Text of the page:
There’s nothing saying you can’t “roll for initiative” in a cut-throat round of verbal sparring, in particular with an audience in a face-saving/reputation-driven culture where insults would do more lasting harm than a physical scar would.
Part of the challenge is that while most RPGs have intricate rules for dancing through combat that we’d never deign to emulate in real life, most GMs/players choose to act out the verbal interplay and non-combat actions in the most literal of senses.
Look, I can’t swing a sword worth a shit in real life — I know, I’ve tried. That doesn’t stop me from playing one on the tabletop, and living vicariously through that character sheet.
However, I’m not a half-bad wordsmith, particularly when given a chance to prepare some remarks in advance, and so there’s some non-combat interactions that I can act out in literal fashion.
What doesn’t exist in a particularly well-defined way in any game I’ve played (and I started on RPG’s in ’81) is a good set of compelling, interactive, and urgent rules for non-combat interactions that generated the same pulse-pumping feel that combat does (particularly with a GM that uses a timer for combat so you have less time for ‘planning’ during the battle).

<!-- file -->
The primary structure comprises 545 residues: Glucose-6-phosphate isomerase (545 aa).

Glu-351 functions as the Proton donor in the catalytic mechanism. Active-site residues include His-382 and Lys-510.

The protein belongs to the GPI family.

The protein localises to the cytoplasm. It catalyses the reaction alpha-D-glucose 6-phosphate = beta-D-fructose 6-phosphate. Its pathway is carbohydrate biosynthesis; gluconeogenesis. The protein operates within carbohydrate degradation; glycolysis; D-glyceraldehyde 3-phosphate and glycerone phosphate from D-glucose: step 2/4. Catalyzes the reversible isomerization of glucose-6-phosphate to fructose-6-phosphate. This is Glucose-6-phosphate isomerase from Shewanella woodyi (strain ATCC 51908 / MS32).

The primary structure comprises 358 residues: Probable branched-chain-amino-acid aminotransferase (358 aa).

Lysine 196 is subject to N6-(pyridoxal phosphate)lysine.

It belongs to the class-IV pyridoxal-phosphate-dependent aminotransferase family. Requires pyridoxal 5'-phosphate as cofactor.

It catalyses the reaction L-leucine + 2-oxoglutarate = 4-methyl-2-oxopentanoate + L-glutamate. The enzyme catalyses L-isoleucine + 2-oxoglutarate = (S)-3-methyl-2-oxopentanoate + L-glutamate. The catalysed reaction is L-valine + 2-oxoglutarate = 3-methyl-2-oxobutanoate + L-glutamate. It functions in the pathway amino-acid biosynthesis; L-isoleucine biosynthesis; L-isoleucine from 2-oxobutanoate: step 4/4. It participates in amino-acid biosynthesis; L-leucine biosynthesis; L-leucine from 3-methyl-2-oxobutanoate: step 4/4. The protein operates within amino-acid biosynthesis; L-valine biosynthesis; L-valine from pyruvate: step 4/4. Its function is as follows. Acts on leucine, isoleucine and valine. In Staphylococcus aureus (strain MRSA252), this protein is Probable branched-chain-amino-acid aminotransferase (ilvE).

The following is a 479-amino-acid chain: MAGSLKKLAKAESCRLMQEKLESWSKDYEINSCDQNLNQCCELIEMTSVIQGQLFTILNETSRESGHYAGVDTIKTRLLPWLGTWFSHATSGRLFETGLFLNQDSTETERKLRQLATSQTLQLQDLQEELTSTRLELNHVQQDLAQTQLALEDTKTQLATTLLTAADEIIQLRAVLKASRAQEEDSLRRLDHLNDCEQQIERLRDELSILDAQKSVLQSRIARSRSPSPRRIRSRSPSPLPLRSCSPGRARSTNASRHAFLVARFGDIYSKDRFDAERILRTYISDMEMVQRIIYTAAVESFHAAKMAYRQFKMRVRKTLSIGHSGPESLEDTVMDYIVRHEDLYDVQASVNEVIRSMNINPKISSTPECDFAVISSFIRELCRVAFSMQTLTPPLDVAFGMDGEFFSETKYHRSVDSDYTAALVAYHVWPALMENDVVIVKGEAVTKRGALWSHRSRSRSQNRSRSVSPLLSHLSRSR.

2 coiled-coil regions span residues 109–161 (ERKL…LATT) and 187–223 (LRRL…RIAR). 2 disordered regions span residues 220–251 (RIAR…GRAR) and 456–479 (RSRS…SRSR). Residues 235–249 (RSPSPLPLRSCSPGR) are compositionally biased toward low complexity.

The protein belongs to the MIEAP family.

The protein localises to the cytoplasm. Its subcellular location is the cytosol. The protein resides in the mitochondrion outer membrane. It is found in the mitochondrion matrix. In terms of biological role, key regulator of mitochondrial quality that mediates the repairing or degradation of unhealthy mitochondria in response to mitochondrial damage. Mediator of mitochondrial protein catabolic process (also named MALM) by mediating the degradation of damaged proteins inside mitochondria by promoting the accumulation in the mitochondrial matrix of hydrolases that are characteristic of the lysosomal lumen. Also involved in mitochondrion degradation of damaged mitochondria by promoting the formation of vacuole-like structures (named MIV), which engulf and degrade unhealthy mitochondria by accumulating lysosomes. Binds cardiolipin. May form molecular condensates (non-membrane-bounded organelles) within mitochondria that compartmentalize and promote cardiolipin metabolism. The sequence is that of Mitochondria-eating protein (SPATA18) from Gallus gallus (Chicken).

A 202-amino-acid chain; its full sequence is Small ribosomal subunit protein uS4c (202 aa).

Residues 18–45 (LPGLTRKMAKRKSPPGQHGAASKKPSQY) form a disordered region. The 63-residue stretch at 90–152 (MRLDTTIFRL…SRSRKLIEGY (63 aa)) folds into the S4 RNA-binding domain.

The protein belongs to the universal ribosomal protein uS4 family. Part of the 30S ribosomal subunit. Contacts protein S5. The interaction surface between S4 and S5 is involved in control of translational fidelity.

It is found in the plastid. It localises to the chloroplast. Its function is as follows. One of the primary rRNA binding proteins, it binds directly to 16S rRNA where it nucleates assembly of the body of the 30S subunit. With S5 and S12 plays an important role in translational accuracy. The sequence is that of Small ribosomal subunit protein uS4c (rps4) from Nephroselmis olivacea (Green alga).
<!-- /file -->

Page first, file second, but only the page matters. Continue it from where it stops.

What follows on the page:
So while I can’t swing a sword, I can act out a bard or a diplomat or a glib merchant. But my less-verbally-gifted friends? There’s no good set of rules that lets them vicariously engage in non-combat actions the same way we all get to do so once the swords start to fly, and that severely handicaps the less-articulate players around the table. Similarly, the sense of urgency based on what one GM friend called the “Relative Likelihood of Imminent Demise” makes non-combat encounters feel like filler from their lack of lethality, but if you can instead weight them in such a way that ‘losing’ a non-combat encounter would force the players to leave town, or severely inhibit their next encounter, or end their employment/quest, then there are real stakes at play and the urgency is back.